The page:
Elderly bear the brunt of deprivation in the capital

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Photo: Kristo-Gothard Hunor ┃Shutterstock.com

Elderly people in London are being left behind in the fight against deprivation.

Over the past 5 years a number of boroughs that were among the most deprived local authorities in England have reduced multiple causes of deprivation in many neighbourhoods. Hackney, Newham, Tower Hamlets and Haringey have pulled themselves above the bottom 20 boroughs in England since 2010.

But in these districts and others in the capital thousands of older people are living in income deprived households.  This is a particular problem for London. Of the 10 boroughs in England with the highest level of over 60s living in income deprived households, 7 are in London including the 3 with the worst record, Tower Hamlets, Hackney and Newham.

Local authorities with the highest proportion of older people in income deprivation
1 Tower Hamlets 49.7%
2 Hackney 43.1%
3 Newham 41%
4 Manchester 36.3%
5 Islington 36.1%
6 Southwark 34.3%
7 Lambeth 33.2%
8 Liverpool 32.7%
9 Knowsley 32.6%
10 Haringey 31.8%

5 more are in the 20 most income deprived boroughs for older people – Brent, Barking and Dagenham, Hammersmith and Fulham, Camden and Lewisham.

In Tower Hamlets nearly half the old people are living in income deprived households. The borough also has the worst record on children in income deprived households with 39% of under 16s affected.  In 6 other boroughs (Islington, Hackney, Barking and Dagenham, Enfield, Lambeth and Southwark) at least 30% of children are living in income deprived households.

These figures are revealed in data gathered for the Department of Communities and Local Government for the Index on Multiple Deprivation – the government’s measure of levels of deprivation across England. The index looks at 7 areas – income, employment, education, health and disability, crime, housing and the living environment.

The government measures deprivation in small areas called LSOAs.  Each of these neighbourhoods has around 1,500 residents.  There are 32,844 of them in England and 4,835 in London.

275 of these neighbourhoods in London are among the 10% most deprived in England. London has done well in reducing deprivation over the past 5 years, but the borough map shows a clear divide with much higher levels of deprivation in the east.

Deprivation borough map

The most deprived neighbourhood in the capital, according to the index, is an area of Hackney to the south of Homerton High Street and west of Mabley Green.  This neighbourhood is home to 1,300 people.

Of the 5 most deprived neighbourhoods in London, 2 are in Hackney, 2 in Westminster and 1 in Islington. The least deprived neighbourhood, according to the index, is in Bromley.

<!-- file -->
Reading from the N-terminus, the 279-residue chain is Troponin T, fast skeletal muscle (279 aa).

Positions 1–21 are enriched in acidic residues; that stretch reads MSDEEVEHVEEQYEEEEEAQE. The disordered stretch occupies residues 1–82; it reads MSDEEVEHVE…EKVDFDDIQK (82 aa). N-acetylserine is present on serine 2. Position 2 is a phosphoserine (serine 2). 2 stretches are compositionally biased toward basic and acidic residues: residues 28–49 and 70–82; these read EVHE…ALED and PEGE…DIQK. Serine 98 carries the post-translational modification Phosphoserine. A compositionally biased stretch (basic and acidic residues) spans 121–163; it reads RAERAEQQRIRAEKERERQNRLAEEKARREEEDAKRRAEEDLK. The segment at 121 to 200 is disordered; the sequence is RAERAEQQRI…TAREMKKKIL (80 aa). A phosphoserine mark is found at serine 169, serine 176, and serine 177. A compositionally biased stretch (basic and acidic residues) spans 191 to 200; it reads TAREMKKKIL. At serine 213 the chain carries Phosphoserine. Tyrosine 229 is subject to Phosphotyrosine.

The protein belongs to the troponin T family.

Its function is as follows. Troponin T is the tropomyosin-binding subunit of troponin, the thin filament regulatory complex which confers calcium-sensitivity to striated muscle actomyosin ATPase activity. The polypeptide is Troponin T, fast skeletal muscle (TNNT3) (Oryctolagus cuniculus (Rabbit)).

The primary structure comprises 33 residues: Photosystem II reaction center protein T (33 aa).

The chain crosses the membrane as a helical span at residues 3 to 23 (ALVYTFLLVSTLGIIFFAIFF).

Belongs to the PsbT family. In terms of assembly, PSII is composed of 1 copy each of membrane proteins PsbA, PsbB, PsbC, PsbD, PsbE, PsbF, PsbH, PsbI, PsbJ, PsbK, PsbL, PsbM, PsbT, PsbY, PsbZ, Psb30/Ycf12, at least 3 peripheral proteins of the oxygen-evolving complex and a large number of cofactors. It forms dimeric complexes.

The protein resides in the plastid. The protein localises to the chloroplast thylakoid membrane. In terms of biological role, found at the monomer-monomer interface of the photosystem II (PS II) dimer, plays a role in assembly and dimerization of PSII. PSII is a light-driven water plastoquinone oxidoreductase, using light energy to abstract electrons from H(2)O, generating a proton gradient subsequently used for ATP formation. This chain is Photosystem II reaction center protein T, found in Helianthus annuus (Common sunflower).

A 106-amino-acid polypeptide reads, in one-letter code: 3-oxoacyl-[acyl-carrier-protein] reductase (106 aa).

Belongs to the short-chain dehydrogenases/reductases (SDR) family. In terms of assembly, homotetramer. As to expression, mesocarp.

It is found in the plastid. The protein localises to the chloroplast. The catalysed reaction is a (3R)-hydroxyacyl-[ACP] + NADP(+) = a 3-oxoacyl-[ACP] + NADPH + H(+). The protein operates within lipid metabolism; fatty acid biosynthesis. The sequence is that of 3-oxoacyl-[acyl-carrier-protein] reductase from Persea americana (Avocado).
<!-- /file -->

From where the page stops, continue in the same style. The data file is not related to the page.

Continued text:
Source data

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98,000 not claiming their pension in a tale of two Londons

 

 

 

 

 

 

Elderly show wealth divide – 75,000 not claiming pension, more rely on benefits

pensioner coupleNearly 75,000 elderly people in London are not claiming their state pension. That’s 7% of the people eligible and a unique London phenomenon as claimant rates elsewhere are 99 or 100% and only in the South East of England does it fall below that, to 98%.

The majority of non-claimants are in traditionally wealthy boroughs, which may suggest that they feel no need of the benefit or that an itinerant lifestyle means it is difficult for them to claim it.

Data from the Department of Work and Pensions shows that in the Kensington and Chelsea only three quarters of eligible over 65s are receiving their pension, in Westminster it is 77%, in Camden 80% and in the City of London 81%. Through most of central London the proportion is a little over 90%. Only the outer boroughs of Havering and Bromley have the national rate of 99%.

Pensioners recipients

While London has the highest level of pensioners who don’t receive a state pension, it also has the highest proportion in the country of pensioners receiving a pension credit.

Pension credits are paid to those who have very low income, and as a reward to those who have modest savings or a small private pension to supplement their state income. 15% of OAPs across the UK receive a credit. In London it is nearly 20%.


See also

Younger workforce makes capital’s population pensioner poor

Welcome to the city of the super rich


The breakdown by borough underlines the divide between rich and poor across the capital, and some of the variation within boroughs. As the map above shows, Tower Hamlets has 9% of its pensioner not claiming a pension. But as the map below shows, it also has 40% on pension credits.

Pensioners credit

The borough includes some deprived areas but also the sparkling skyscrapers and riverside flats of Canary Wharf. In the neighbouring boroughs of Hackney and Newham 35% or more are receiving pension credit. In Richmond and the City of London it is under 10%.

Pension recipient data

Pension credit data